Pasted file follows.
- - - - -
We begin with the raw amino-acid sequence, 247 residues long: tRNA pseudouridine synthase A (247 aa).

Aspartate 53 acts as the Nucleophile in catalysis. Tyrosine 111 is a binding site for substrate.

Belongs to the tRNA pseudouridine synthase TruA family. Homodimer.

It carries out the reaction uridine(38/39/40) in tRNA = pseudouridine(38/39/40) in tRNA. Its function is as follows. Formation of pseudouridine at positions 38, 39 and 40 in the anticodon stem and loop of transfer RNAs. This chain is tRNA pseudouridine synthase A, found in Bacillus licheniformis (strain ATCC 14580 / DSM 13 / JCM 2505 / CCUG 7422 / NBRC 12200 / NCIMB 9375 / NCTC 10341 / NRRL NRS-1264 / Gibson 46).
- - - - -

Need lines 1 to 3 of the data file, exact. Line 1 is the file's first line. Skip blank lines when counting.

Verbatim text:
We begin with the raw amino-acid sequence, 247 residues long: tRNA pseudouridine synthase A (247 aa).

Aspartate 53 acts as the Nucleophile in catalysis. Tyrosine 111 is a binding site for substrate.

Belongs to the tRNA pseudouridine synthase TruA family. Homodimer.